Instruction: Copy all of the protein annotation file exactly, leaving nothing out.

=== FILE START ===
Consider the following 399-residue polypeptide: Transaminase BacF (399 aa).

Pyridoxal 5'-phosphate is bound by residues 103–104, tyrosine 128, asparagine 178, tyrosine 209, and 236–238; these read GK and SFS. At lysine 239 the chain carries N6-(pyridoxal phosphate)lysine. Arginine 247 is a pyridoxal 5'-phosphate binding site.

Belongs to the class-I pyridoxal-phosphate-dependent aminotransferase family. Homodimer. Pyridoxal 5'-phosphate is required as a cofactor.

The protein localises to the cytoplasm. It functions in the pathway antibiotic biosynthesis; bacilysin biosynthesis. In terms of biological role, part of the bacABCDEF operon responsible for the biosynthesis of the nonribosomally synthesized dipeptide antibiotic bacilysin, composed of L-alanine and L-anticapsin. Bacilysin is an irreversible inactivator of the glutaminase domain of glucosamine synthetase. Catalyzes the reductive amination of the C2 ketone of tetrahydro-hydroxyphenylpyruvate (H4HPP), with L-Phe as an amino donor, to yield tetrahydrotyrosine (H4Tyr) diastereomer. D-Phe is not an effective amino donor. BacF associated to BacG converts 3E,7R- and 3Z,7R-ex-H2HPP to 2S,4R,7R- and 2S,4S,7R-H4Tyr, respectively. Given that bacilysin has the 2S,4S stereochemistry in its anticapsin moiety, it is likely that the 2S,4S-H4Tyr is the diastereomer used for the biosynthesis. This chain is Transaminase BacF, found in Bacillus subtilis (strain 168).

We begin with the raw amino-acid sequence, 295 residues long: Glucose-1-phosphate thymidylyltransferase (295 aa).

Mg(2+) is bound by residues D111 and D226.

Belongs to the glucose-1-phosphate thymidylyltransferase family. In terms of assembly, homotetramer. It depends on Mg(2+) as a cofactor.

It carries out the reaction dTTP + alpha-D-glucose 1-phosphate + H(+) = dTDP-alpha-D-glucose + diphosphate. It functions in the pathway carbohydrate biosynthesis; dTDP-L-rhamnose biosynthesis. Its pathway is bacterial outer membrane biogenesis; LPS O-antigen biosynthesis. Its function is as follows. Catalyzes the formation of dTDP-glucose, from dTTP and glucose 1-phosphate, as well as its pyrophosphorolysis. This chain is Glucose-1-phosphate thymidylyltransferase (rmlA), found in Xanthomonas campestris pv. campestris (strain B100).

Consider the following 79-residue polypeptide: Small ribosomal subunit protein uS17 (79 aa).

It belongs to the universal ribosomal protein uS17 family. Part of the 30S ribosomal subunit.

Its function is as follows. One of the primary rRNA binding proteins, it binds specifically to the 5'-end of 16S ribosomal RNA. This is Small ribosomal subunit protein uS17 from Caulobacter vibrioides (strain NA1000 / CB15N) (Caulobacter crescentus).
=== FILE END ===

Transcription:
Consider the following 399-residue polypeptide: Transaminase BacF (399 aa).

Pyridoxal 5'-phosphate is bound by residues 103–104, tyrosine 128, asparagine 178, tyrosine 209, and 236–238; these read GK and SFS. At lysine 239 the chain carries N6-(pyridoxal phosphate)lysine. Arginine 247 is a pyridoxal 5'-phosphate binding site.

Belongs to the class-I pyridoxal-phosphate-dependent aminotransferase family. Homodimer. Pyridoxal 5'-phosphate is required as a cofactor.

The protein localises to the cytoplasm. It functions in the pathway antibiotic biosynthesis; bacilysin biosynthesis. In terms of biological role, part of the bacABCDEF operon responsible for the biosynthesis of the nonribosomally synthesized dipeptide antibiotic bacilysin, composed of L-alanine and L-anticapsin. Bacilysin is an irreversible inactivator of the glutaminase domain of glucosamine synthetase. Catalyzes the reductive amination of the C2 ketone of tetrahydro-hydroxyphenylpyruvate (H4HPP), with L-Phe as an amino donor, to yield tetrahydrotyrosine (H4Tyr) diastereomer. D-Phe is not an effective amino donor. BacF associated to BacG converts 3E,7R- and 3Z,7R-ex-H2HPP to 2S,4R,7R- and 2S,4S,7R-H4Tyr, respectively. Given that bacilysin has the 2S,4S stereochemistry in its anticapsin moiety, it is likely that the 2S,4S-H4Tyr is the diastereomer used for the biosynthesis. This chain is Transaminase BacF, found in Bacillus subtilis (strain 168).

We begin with the raw amino-acid sequence, 295 residues long: Glucose-1-phosphate thymidylyltransferase (295 aa).

Mg(2+) is bound by residues D111 and D226.

Belongs to the glucose-1-phosphate thymidylyltransferase family. In terms of assembly, homotetramer. It depends on Mg(2+) as a cofactor.

It carries out the reaction dTTP + alpha-D-glucose 1-phosphate + H(+) = dTDP-alpha-D-glucose + diphosphate. It functions in the pathway carbohydrate biosynthesis; dTDP-L-rhamnose biosynthesis. Its pathway is bacterial outer membrane biogenesis; LPS O-antigen biosynthesis. Its function is as follows. Catalyzes the formation of dTDP-glucose, from dTTP and glucose 1-phosphate, as well as its pyrophosphorolysis. This chain is Glucose-1-phosphate thymidylyltransferase (rmlA), found in Xanthomonas campestris pv. campestris (strain B100).

Consider the following 79-residue polypeptide: Small ribosomal subunit protein uS17 (79 aa).

It belongs to the universal ribosomal protein uS17 family. Part of the 30S ribosomal subunit.

Its function is as follows. One of the primary rRNA binding proteins, it binds specifically to the 5'-end of 16S ribosomal RNA. This is Small ribosomal subunit protein uS17 from Caulobacter vibrioides (strain NA1000 / CB15N) (Caulobacter crescentus).